Jeanloup Sieff (book review)
January 22, 2013 § Leave a comment
When it comes to classic designer fashion shoots, iconic celebrities of the 60’s and intimate portraitures, the work of Jeanloup Sieff is stunning!
This book is highly regarded in the photography circles and to the people who really appreciate his work, hence I bought it without even looking at the contents. In my first viewing of this book I had mixed feelings, more good than bad, and when I say bad, I mean silly things that annoy me as a photographer. So how can I say his work is stunning, yet slightly annoying. I will explain further on.
This book is a great size (30 x 2.1 x 24 cm) and is mainly a visual feast of Jeanloup Sieff’s work, split into four chapters that cover four decades (1950’s – 1980’s). The body of work ranges from Designer fashion shoots, celebrity portraits, artistic photos, reportage, landscape and some you could almost say street photography. Beside each photo is a brief comment from Jeanloup, in English, French and German; whether it was explaining who or what was in the photo, being truthful or sharing his humour. This was a nice touch as it was good to read his thoughts behind the photo.
Jeanloup Sieff’s portrait work really are little pieces of art in themselves, with beautiful lighting, shadows, skin tones, use of texture, framing, elegance and eye catching yet easy on the eye; all the high qualities a black and white photo should reveal. His nude portraits reveal an intimacy and beautiful moments of the female form that are wonderful. There are also amazing, and at the time high profile celebrity portraits, some glamorous and some that have that informal yet honest soulful feel to them. I was also pleasantly surprised to see the actress Jean Seberg from one of my all time favourite films Jean-Luc Godard’s breathless in this book. The more times I opened this book, the more I appreciated it.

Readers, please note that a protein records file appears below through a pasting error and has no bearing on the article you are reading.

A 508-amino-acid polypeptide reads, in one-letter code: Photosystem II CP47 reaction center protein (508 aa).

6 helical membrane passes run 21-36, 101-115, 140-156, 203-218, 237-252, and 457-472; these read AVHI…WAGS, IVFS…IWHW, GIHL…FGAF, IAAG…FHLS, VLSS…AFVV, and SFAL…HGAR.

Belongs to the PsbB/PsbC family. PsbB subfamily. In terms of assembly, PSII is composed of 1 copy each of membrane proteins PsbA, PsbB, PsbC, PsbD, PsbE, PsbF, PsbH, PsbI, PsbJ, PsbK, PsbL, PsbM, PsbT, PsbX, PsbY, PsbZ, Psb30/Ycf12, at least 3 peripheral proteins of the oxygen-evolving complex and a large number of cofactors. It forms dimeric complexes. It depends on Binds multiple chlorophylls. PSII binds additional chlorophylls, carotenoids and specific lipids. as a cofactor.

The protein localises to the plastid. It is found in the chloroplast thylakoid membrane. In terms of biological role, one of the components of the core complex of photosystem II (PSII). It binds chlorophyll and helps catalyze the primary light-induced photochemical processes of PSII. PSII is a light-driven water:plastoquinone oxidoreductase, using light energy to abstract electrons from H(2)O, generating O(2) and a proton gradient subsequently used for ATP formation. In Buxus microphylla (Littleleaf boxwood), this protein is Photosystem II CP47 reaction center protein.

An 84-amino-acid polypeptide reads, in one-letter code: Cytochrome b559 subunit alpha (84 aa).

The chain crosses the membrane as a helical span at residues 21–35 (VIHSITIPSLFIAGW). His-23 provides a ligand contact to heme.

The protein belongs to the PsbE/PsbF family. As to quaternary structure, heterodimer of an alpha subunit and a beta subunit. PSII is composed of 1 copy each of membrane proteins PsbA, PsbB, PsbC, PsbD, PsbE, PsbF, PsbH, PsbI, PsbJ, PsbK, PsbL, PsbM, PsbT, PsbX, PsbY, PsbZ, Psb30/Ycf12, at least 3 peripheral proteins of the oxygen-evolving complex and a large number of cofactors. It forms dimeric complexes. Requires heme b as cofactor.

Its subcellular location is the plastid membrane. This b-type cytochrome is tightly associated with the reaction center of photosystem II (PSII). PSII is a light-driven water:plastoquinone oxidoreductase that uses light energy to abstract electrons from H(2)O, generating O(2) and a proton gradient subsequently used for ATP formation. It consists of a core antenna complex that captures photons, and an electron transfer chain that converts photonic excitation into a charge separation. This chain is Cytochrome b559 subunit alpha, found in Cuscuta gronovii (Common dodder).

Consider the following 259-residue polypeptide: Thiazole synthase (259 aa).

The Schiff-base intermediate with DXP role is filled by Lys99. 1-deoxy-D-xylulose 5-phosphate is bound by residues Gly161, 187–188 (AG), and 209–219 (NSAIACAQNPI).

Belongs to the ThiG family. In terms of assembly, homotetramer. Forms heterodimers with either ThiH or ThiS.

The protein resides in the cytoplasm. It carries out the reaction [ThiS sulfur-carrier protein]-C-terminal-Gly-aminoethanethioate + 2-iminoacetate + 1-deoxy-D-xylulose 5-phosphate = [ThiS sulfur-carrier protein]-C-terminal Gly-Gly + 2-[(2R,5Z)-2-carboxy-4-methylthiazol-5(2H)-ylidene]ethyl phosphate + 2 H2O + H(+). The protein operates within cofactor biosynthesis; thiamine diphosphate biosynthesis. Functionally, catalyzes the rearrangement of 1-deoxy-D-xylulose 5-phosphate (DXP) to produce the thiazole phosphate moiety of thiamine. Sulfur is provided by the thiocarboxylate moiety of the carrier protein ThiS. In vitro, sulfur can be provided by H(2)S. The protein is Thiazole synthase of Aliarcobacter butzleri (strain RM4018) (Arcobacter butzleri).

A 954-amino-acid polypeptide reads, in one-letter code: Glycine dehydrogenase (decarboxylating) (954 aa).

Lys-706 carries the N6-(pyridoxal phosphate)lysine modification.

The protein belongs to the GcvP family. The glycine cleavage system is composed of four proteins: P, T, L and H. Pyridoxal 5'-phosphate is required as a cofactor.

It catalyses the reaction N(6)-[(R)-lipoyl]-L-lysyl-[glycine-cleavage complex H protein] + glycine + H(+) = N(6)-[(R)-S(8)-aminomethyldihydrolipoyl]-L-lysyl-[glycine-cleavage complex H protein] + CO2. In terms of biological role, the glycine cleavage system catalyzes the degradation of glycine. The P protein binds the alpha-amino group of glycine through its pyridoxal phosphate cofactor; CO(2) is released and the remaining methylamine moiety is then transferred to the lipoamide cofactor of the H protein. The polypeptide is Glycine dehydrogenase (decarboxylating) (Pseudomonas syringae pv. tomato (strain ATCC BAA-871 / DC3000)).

Okay so what annoyed me, when all I have done is praised this book. The are a number of photos in this book mostly the landscape photos, where the burn and dodge processing technique is awful, distracting and somewhat takes my focus off the main subject instead of enhancing it, as burn and dodge is supposed to. (Burn and dodge is a processing technique that enables the developer of the photos to lighting and darken areas of the photo). This very common technique is so heavily used on a few of the photos, we see strong white halos around people and on various skyline horizons. As an example the landscape would be exposed correctly, but the sky would be processed many F-stops darker, so we would have a dark sky that would be white where it met the horizon. I know I am being picky but if you look at the book you may come to the same conclusion it just looks odd, and may slightly dilute the finer photographs he so masterfully captured.
Hardcover: 192 pages Multilingual Edition: English, French, German